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Breach of Contract Coronavirus

Breach of Contract Coronavirus

Breach of Contract Coronavirus. Given the economic disruption, some contracting parties may seek to be excused from performance under their contracts.

How to get out of a contract?

There are many ways in which contractual performance has become and could become even more challenging. What COVID-19 coronavirus issues are complicating your contract?

  • government-mandated quarantines
  • travel restrictions
  • supply shortages
  • labor shortages
  • demand reductions

In the wake of the recent COVID-19 pandemic, and its economic disruption, some contracting parties may seek to be excused from performance under their contracts.

For contracts subject to New York law, including insurance contracts, New York courts take a narrow view of defenses to contractual obligations based upon “unforeseen events” outside the control of the parties.

Below are some things to analyze pertaining to how to “get out of” a contractual obligation.

IMPOSSIBILITY OF PERFORMANCE / Breach of Contract Coronavirus

This is a defense for breach of contract. You might find your business on either end of this situation. You want someone, or a business, to honor their contract with you. Or, the other way around.

“[T]he excuse of impossibility of performance is limited to the destruction of the means of performance by an act of God, vis major, or by law.” Kel Kim Corp. v. Central Markets, 70 N.Y.2d 900 (1987).

Thus, if one party to the contract cannot perform due to an event that the parties could not have foreseen when negotiating their contract, the other party cannot recover for breach of contract. 407 E. 61st Garage v. Savoy Fifth Ave. Corp., 23 N.Y.2d 275, 282 (1968).

In situations where performance becomes impossible, if proven, the impossibility of performance will protect a business from some, and potentially all, damages stemming from their failure to perform. The underlying facts matter.

If the performance is truly rendered impossible by the closure of a business that cannot operate as a result of the Govenor’s stay at home order, then it may be possible that contractual performance will be excused. Or, perhaps, the time to perform will be tolled until performance is no longer impossible.

FORCE MAJURE / Breach of Contract Coronavirus

The worldwide spread of the coronavirus requires lawyers to examine client contracts at risk for disruption or non-performance due to the epidemic. If the contract contains what is commonly known as a force majeure provision, a careful analysis of the clause is mandatory.

The force majure clause of a contract typically covers “acts of God” where you can argue the virus and its outcome was unforeseeable as a legitimate excuse for not being able to perform on a contract.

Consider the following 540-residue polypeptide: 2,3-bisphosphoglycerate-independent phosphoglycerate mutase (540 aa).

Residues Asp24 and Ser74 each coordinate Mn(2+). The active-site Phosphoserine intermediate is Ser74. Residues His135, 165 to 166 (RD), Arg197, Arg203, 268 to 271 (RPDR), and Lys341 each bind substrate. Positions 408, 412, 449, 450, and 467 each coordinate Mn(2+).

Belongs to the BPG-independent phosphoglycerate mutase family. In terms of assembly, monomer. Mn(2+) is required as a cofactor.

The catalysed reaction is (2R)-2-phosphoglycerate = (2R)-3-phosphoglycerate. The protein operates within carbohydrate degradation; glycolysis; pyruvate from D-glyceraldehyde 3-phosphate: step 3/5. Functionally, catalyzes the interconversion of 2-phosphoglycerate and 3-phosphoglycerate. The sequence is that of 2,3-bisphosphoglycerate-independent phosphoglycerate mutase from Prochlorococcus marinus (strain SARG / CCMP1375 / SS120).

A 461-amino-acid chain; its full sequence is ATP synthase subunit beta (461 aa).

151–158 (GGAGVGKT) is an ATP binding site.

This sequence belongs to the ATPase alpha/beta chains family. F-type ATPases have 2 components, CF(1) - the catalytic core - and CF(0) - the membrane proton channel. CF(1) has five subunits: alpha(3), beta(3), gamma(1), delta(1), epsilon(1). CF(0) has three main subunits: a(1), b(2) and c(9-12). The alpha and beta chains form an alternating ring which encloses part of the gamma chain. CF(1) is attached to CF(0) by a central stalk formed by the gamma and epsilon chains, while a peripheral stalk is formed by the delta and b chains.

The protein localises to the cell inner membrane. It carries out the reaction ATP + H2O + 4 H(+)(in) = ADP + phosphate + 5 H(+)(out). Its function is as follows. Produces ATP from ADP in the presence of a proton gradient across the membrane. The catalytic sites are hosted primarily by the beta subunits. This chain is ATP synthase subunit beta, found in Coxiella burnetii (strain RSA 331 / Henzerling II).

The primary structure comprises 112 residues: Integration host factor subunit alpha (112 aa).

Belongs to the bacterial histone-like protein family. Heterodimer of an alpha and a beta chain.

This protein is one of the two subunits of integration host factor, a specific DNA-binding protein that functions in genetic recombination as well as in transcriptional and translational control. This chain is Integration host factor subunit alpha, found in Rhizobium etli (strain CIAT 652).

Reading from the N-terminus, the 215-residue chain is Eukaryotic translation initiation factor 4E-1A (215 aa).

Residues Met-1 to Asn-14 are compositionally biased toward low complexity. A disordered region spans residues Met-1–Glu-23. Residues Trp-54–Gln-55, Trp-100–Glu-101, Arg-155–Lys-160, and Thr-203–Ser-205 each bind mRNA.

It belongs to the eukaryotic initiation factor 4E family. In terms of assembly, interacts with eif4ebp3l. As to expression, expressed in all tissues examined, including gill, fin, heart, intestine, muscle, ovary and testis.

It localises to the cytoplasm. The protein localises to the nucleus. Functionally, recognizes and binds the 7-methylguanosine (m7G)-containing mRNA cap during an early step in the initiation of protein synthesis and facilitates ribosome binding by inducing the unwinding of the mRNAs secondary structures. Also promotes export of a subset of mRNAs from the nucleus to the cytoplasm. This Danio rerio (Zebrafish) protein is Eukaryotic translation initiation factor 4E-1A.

Note that Impossibility of performance is an affirmative defense to breach of contract for non-performance. However, unlike force majeure, this is not a contract clause. Instead, it’s an overall contract law doctrine. Under the current circumstances, this defense may be applicable. Specifically “supervening impossibility,” which is an acceptable defense when a party is no longer capable of performance under the contract due to an unforeseen act that was out of the control of the parties.

IMPRACTICABILITY / Breach of Contract Coronavirus

This is a similar defense to impossibility, but easier to prove. Under this defense, non-performance may be excused if an unforeseen event makes performance so difficult or expensive, that it becomes impractical as opposed to impossible. This defense is very similar to an impossibility defense, but instead of rendering performance literally impossible, this makes performance so overly unreasonably or excessively burdensome or expensive that it should be excused.


This can potentially be used as a defense. This can be invoked when, after the contract has been executed, the primary purpose or basic assumption of the contract is rendered worthless or pointless.


The UCC has a provision that could come into play for contracts of sale that are disrupted by the coronavirus.

Section 2-615(a) of the N.Y. U.C.C. provides that “delay in delivery or non-delivery . . . is not a breach under a contract for sale if performance as agreed has been made impracticable by the occurrence of a contingency the non-occurrence of which was a basic assumption on which the contract was made or by compliance in good faith with any applicable foreign or domestic governmental regulation or order whether or not it later proves to be invalid.”


Check your insurance coverage. Can insurance cover your contract situation in any manner? Talk to your insurance agent.

The above defenses are generally difficult to prove, but these are unprecedented times. The courts may look more favorably of allowing the excuse of performance in light of the growing pandemic. Depending on the circumstances and severity of the situation, any of these could be a potential defense for non-performance. Keep in mind though, unlike force majeure, if these defenses are properly invoked, this will not suspend performance. Instead, under these impossibility defenses, the contract will be terminated completely by operation of law.

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